When hunting, bullet energy is a prime way to judge cartridge efficacy. The acceptable, ethical numbers that we work with here at Backfire are 1000ft-lbs for deer and 1500ft-lbs for elk.
Of course, deer and elk can be killed by cartridges that put up less energy, but these numbers should allow a hunter more confidence in the lethality of their chosen cartridge. As you can see, at 200 yards, the 6.5 Creedmoor reaches energy numbers well surpassing those needed to take elk.
In fact, all six cartridges on this list do. The Creedmoor comes in at fourth on this list, falling behind the two long action cartridges, the .30 caliber cartridge, and surprisingly another 6.5, the 6.5-284 Norma.
The velocity and energy levels generated by the 6.5 Creedmoor, as well as the other cartridges in this comparison, mean that they are all effective beyond 200 yards on game. The Creedmoor surpasses 1200ft-lbs at 500 yards. Using our ethical energy levels, this means that the 6.5 Creedmoor has more than enough energy for medium sized ungulates out to 500 yards.
It is at these longer ranges where the 6.5 Creedmoor and the higher ballistic coefficient bullets it fires really makes up ground on the other, non-6.5 cartridges because the higher b.c. numbers truly make the difference at distance. Again, the ballistic coefficient measures the bullet’s ability to cut through the atmosphere and deflect wind resistance; meaning a higher b.c. indicates more speed and more accuracy at longer ranges.
The other 6.5’s on this list use the same high b.c. bullets, and are otherwise impacted by the cartridge case’s powder capacity and barrel twist rate. As you will see, the 6.5 Creedmoor surpasses the 260 Remington and the 6.5-284 Norma in muzzle velocity, comes in second of the three in energy, and has the least amount of recoil. The differences, however, are fairly small.
Truthfully, the 6.5 Creedmoor may surpass the other 6.5’s in muzzle velocity, but not necessarily. The 6.5 Creedmoor has the ability to be loaded to faster speeds than the other two 6.5’s but you probably will not see that in factory ammunition.
At 1-3 lbs difference in recoil, though the Creedmoor is the softest recoiling cartridge of the three, it isn’t by much. In similarly weighted rifles, the felt recoil differences are negligible.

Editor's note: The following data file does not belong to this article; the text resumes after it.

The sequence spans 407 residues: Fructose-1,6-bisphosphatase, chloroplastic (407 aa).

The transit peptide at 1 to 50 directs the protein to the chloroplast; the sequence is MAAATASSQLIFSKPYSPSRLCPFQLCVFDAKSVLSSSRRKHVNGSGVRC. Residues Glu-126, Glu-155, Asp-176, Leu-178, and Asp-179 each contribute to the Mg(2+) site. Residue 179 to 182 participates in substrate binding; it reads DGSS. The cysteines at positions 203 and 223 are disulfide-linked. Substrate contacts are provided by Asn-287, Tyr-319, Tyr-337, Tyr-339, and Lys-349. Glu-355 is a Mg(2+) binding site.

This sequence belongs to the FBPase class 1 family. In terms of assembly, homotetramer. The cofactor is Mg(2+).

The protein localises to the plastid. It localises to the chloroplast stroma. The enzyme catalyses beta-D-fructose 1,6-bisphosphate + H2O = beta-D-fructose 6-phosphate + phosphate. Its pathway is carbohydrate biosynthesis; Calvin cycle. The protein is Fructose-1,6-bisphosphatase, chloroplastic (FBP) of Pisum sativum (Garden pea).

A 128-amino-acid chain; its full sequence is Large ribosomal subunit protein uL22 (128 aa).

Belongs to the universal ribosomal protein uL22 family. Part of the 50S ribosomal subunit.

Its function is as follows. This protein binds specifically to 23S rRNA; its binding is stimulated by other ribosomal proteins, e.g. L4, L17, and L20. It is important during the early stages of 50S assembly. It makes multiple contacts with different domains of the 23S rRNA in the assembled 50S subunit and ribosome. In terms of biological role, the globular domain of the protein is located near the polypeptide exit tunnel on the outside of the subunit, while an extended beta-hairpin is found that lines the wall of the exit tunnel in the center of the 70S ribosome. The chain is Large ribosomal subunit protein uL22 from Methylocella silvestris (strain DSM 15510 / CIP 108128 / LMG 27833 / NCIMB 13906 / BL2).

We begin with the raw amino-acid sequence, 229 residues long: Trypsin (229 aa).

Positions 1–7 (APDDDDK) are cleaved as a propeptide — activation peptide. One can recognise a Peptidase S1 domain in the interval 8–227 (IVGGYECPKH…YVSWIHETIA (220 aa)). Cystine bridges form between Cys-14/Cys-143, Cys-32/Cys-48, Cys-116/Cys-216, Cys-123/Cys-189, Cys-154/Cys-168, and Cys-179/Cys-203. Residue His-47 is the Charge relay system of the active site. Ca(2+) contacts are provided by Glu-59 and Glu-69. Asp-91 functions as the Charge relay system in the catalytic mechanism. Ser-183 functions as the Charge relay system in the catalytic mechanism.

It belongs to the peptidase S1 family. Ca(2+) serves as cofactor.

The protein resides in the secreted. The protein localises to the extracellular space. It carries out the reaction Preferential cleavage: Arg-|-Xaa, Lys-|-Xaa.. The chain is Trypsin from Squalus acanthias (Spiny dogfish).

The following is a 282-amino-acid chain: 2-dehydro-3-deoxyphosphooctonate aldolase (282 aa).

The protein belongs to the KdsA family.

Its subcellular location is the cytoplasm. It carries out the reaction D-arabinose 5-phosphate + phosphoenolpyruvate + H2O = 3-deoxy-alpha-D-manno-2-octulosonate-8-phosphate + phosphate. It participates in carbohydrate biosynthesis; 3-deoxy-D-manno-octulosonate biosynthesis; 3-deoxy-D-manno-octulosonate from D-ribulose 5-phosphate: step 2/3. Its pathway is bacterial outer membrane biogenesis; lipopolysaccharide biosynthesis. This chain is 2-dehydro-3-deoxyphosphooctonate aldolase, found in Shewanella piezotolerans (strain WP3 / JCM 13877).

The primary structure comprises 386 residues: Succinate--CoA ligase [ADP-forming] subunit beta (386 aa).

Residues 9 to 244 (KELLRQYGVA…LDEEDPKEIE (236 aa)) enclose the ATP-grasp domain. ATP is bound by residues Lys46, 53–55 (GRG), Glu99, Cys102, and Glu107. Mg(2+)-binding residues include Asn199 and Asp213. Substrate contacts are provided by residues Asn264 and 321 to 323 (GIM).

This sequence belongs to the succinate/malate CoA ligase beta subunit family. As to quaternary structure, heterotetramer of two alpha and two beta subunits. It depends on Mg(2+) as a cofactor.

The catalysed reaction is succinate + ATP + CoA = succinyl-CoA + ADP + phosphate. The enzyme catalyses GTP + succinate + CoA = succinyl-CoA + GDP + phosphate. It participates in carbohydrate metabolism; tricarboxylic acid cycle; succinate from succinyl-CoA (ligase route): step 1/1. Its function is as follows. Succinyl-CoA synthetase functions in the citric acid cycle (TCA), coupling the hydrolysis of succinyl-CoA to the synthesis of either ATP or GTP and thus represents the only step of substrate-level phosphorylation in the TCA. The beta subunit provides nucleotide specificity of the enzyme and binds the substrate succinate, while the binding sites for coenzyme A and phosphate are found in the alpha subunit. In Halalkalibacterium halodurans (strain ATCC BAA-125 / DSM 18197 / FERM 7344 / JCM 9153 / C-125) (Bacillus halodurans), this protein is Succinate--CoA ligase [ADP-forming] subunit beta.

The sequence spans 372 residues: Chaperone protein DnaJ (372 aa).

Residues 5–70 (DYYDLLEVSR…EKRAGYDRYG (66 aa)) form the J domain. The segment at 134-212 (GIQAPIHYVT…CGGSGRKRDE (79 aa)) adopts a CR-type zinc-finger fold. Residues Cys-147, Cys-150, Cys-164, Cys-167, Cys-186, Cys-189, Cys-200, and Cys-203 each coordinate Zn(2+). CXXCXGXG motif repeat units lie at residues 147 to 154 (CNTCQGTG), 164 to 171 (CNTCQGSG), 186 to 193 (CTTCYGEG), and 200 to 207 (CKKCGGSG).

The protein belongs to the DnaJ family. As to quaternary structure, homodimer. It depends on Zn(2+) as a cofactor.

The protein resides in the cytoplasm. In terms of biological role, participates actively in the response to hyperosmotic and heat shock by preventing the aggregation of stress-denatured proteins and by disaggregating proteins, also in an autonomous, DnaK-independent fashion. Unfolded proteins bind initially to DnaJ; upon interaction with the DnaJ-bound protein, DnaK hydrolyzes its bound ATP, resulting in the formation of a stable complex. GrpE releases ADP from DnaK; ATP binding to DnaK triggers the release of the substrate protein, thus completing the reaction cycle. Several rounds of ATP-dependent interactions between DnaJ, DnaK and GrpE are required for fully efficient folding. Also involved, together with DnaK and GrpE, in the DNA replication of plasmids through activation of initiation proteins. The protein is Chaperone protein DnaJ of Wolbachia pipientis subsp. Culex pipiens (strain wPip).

The 260 Remington, which was released a decade before the 6.5 Creedmoor, is based on the .308 Winchester necked down to accept 6.5mm bullets. Like the other 6.5’s on this list and its parent cartridge the .308 Winchester, the 260 Remington fits in a short action rifle. The 260 Remington is an effective backcountry cartridge used in lighter rifles with mild recoil.
Though the muzzle velocity of the 260 Remington is comparable to the other cartridges on this list, the round impacts with the second-worst energy levels (up to 1700ft-lbs at 200 yards).
In fact, at 500 yards, the 260 Remington retains less than 900ft-lbs of energy.
The low energy level means the 260 Remington cannot compete with the 6.5 Creedmoor in either long-range hunting or target shooting. The 260 Remington may kill elk at closer ranges but even for whitetail or mule deer, no shots beyond 400 yards should be considered based on our energy baselines.
Of the three 6.5’s on this list, the 260 Remington is the most anemic hitting cartridge.
Based on the intriguing 284 Winchester cartridge, the 6.5-284 Norma is a true performer both in long-range competition and afield. Like the other 6.5’s on this list, the 6.5-284 Norma fits in a short action rifle, is capable of firing high b.c. bullets, and reaches muzzle velocities that indicate an accurate, flat-shooting cartridge.
Where the 6.5-284 Norma shines though and surpasses the 6.5 Creedmoor, is energy.
Hitting with 2000ft-lbs of energy at 200 yards, the 6.5-284 Norma surpasses the Creedmoor by at least 150ft-lbs. Reaching energy levels above 1500ft-lbs at 500 yards, the 6.5-284 Norma should be considered a long-range hunting cartridge as well as a competition cartridge (where shooters tune the round to hit at 1000 yards).
An additional 300ft-lbs of energy at 500 yards over the 6.5 Creedmoor is truly something to consider.
Of the three 6.5’s on this list, the 6.5-284 Norma does hit with the highest recoil, but again, the differences are minimal. The true concern for the 6.5-284 Norma is that few rifle manufacturers chamber rifles for the cartridge. Savage and Christensen Arms both do, however, and ammo is manufactured by premier ammunition companies such as Nosler.